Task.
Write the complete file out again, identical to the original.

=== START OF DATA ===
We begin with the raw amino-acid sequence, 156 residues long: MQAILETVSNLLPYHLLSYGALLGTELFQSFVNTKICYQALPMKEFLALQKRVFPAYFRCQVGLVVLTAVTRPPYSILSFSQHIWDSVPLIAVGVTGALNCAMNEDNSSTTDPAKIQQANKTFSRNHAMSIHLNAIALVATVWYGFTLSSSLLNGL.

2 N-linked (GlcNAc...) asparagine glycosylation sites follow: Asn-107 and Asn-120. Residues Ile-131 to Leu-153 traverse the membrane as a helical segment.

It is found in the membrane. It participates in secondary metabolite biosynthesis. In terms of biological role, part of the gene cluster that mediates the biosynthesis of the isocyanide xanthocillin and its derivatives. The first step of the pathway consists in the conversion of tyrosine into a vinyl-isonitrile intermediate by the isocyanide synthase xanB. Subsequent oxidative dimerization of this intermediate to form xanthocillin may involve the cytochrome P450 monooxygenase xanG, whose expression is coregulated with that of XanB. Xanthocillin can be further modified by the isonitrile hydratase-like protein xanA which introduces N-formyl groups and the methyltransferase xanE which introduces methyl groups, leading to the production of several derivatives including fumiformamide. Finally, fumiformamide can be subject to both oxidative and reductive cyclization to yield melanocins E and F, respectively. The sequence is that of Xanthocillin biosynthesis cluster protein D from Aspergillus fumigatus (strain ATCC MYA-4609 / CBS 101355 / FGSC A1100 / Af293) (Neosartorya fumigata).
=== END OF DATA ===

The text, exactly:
We begin with the raw amino-acid sequence, 156 residues long: MQAILETVSNLLPYHLLSYGALLGTELFQSFVNTKICYQALPMKEFLALQKRVFPAYFRCQVGLVVLTAVTRPPYSILSFSQHIWDSVPLIAVGVTGALNCAMNEDNSSTTDPAKIQQANKTFSRNHAMSIHLNAIALVATVWYGFTLSSSLLNGL.

2 N-linked (GlcNAc...) asparagine glycosylation sites follow: Asn-107 and Asn-120. Residues Ile-131 to Leu-153 traverse the membrane as a helical segment.

It is found in the membrane. It participates in secondary metabolite biosynthesis. In terms of biological role, part of the gene cluster that mediates the biosynthesis of the isocyanide xanthocillin and its derivatives. The first step of the pathway consists in the conversion of tyrosine into a vinyl-isonitrile intermediate by the isocyanide synthase xanB. Subsequent oxidative dimerization of this intermediate to form xanthocillin may involve the cytochrome P450 monooxygenase xanG, whose expression is coregulated with that of XanB. Xanthocillin can be further modified by the isonitrile hydratase-like protein xanA which introduces N-formyl groups and the methyltransferase xanE which introduces methyl groups, leading to the production of several derivatives including fumiformamide. Finally, fumiformamide can be subject to both oxidative and reductive cyclization to yield melanocins E and F, respectively. The sequence is that of Xanthocillin biosynthesis cluster protein D from Aspergillus fumigatus (strain ATCC MYA-4609 / CBS 101355 / FGSC A1100 / Af293) (Neosartorya fumigata).